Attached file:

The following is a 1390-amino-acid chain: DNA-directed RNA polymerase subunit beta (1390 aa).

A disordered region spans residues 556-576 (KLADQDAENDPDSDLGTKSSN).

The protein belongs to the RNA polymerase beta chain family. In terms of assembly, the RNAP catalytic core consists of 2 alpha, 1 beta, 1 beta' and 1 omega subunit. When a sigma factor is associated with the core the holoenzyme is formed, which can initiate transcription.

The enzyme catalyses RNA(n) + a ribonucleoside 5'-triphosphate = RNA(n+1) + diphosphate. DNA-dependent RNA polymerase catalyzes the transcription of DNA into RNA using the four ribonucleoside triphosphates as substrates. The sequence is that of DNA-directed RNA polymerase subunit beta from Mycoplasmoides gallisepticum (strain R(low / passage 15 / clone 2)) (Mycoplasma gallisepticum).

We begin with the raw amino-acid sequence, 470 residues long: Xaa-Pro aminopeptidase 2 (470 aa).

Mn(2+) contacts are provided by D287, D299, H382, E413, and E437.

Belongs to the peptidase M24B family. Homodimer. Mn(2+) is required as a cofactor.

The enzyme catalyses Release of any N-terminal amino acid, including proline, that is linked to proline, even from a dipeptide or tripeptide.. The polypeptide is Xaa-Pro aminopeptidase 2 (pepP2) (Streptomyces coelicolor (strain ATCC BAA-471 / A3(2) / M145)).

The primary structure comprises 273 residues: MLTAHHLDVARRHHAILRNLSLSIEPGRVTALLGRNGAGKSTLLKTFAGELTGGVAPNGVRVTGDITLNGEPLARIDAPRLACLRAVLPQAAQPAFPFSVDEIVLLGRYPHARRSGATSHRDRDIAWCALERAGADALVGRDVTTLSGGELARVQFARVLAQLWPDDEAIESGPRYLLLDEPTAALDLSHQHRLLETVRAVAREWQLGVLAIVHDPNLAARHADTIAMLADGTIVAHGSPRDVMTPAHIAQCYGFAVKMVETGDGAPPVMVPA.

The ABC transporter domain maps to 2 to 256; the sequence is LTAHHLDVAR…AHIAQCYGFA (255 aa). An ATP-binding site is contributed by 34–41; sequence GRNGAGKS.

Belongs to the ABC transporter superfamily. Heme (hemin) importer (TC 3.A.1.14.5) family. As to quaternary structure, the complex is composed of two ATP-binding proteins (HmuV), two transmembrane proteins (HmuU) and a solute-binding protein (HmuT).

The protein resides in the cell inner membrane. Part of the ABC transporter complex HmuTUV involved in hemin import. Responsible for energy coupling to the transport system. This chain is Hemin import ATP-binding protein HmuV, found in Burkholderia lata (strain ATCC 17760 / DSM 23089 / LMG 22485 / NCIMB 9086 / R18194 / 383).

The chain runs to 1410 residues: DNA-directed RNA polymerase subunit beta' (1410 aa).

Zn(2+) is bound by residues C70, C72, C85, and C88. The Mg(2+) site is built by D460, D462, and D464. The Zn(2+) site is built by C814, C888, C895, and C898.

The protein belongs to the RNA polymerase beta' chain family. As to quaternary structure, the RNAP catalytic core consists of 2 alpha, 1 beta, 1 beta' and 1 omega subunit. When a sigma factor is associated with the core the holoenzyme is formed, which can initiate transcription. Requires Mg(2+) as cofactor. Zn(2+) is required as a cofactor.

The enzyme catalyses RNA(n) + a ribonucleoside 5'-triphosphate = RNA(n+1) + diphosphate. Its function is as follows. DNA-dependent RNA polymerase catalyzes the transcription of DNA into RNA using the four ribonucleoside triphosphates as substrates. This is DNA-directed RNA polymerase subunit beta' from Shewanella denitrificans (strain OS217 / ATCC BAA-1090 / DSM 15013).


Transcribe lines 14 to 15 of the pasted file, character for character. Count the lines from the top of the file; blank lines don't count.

Zn(2+) is bound by residues C70, C72, C85, and C88. The Mg(2+) site is built by D460, D462, and D464. The Zn(2+) site is built by C814, C888, C895, and C898.

The protein belongs to the RNA polymerase beta' chain family. As to quaternary structure, the RNAP catalytic core consists of 2 alpha, 1 beta, 1 beta' and 1 omega subunit. When a sigma factor is associated with the core the holoenzyme is formed, which can initiate transcription. Requires Mg(2+) as cofactor. Zn(2+) is required as a cofactor.